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This article in SSSAJ

  1. Vol. 63 No. 4, p. 999-1006
    Received: May 13, 1997

    * Corresponding author(s): fmagdoff@zoo.uvm.edu
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Comparison of Phosphorus Soil Test Extractants for Plant Availability and Environmental Assessment

  1. F. R. Magdoff *a,
  2. C. Hryshkoa,
  3. W. E. Jokelaa,
  4. R. P. Durieuxa and
  5. Y. Bua
  1.  aDep. of Plant & Soil Science, Hills Building, University of Vermont, Burlington, VT 05405 USA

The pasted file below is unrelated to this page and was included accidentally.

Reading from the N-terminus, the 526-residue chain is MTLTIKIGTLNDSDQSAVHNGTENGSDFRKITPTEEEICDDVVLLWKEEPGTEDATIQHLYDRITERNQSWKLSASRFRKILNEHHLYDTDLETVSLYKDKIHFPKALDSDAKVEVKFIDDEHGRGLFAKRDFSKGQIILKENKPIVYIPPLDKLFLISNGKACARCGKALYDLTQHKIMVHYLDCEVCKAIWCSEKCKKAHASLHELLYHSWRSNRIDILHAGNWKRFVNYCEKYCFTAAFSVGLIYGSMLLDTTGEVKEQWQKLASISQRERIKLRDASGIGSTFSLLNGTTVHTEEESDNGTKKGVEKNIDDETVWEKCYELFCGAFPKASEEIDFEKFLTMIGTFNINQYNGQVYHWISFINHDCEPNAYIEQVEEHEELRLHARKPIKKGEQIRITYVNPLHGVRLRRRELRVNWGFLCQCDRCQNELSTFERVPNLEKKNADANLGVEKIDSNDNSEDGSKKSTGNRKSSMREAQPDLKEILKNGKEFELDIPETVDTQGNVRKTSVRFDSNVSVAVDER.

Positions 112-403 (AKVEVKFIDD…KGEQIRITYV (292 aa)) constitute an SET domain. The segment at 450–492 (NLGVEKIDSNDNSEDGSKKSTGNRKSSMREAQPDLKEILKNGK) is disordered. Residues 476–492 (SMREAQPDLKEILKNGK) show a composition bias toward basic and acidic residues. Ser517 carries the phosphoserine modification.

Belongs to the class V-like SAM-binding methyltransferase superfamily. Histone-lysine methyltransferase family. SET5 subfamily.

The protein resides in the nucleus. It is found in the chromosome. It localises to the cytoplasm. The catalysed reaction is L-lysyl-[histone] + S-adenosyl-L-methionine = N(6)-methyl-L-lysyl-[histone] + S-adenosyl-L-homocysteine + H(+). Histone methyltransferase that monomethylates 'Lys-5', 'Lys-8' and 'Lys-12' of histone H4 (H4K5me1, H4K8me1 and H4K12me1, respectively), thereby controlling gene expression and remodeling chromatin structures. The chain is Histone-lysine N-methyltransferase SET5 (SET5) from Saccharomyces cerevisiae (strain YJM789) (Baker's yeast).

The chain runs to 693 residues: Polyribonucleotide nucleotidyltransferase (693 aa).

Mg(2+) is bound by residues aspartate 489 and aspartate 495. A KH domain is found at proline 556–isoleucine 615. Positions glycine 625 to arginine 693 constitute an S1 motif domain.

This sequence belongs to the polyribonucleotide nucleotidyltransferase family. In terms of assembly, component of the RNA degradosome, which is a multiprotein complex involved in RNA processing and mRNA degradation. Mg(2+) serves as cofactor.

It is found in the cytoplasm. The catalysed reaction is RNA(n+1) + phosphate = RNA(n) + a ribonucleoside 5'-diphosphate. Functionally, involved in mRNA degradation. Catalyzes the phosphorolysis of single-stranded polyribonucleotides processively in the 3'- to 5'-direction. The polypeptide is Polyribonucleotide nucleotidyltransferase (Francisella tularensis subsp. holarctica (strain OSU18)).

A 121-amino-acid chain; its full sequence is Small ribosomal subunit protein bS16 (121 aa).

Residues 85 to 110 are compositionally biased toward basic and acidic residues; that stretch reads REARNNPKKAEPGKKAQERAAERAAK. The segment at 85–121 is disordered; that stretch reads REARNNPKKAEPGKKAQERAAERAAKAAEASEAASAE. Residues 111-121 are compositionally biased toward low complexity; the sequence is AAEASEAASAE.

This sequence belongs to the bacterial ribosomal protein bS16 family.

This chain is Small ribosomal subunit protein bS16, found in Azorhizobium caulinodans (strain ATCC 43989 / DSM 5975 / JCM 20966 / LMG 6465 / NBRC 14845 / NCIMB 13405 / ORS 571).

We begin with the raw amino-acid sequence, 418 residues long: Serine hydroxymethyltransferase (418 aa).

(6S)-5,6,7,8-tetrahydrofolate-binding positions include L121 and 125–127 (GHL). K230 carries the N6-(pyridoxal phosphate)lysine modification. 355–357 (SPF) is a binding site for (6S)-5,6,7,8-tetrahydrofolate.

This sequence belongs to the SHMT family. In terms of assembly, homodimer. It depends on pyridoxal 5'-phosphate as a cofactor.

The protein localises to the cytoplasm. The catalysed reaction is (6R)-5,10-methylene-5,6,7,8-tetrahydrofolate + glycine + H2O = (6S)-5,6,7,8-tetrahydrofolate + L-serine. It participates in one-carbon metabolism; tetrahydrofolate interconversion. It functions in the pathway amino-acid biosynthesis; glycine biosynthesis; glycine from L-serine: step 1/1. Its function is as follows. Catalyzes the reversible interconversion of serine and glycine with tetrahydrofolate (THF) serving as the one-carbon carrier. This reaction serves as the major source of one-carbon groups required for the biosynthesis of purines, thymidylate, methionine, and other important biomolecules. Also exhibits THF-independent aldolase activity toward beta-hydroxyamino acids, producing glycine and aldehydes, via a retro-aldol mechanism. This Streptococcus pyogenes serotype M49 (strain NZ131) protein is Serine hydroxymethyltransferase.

A number of soil tests have been proposed to predict crop response to added P or to assess potential for soil P loss to runoff waters. A series of four separate experiments were conducted over a 10-yr period to evaluate soil test methods on a total of 163 Vermont and New York field soils. The experiments included the following: (i) a pot study with alfalfa grown in the greenhouse with 31 soils either unfertilized or fertilized with 18 mg P kg−1; (ii) routine chemical analysis on 54 soils; (iii) a 360-d incubation study with 24 soils receiving either 0, 20, or 40 mg P kg−1 as CaH2PO4, in which soils were analyzed for desorption and adsorption and the equilibrium P concentration (EPC0); and (iv) another set of 54 agricultural soils incubated with 0 or 40 mg P kg−1 and analyzed for CaCl2, distilled water, and ammonium acetate (Vermont 1)–extractable P (VT1P) and EPC0 Although P extracted by VT1 was significantly correlated with P removed by F extractants, it was better correlated with the ratio of F-extractable P/Al extracted by either acetate or F. Phosphorus additions increased VT1P, as well as P extracted by acetate + F (Vermont 2 [VT2]), and they decreased reactive soil Al (VT1Al) and P adsorption. The amount of P needed to increase VT1P by a certain amount was directly related to the amount of Al in the VT1 extract. Phosphorus availability to plants, CaCl2-extractable P, and the EPC0 were all more closely related to VT1P than P extracted by solutions containing F, such as Mehlich 3 (M3), Bray and Kurtz 1 (BK1), and VT2. In a number of instances the ratio VT2P/VT1Al had a better relationship with CaCl2P and EPC0 than did VT1P. Thus, the fraction of reactive Al that has reacted with P (as estimated by VT1P or the ratio of VT2P/VT1Al) appears to be a better indicator of P availability and potential P desorption to runoff water than is P extracted with F.

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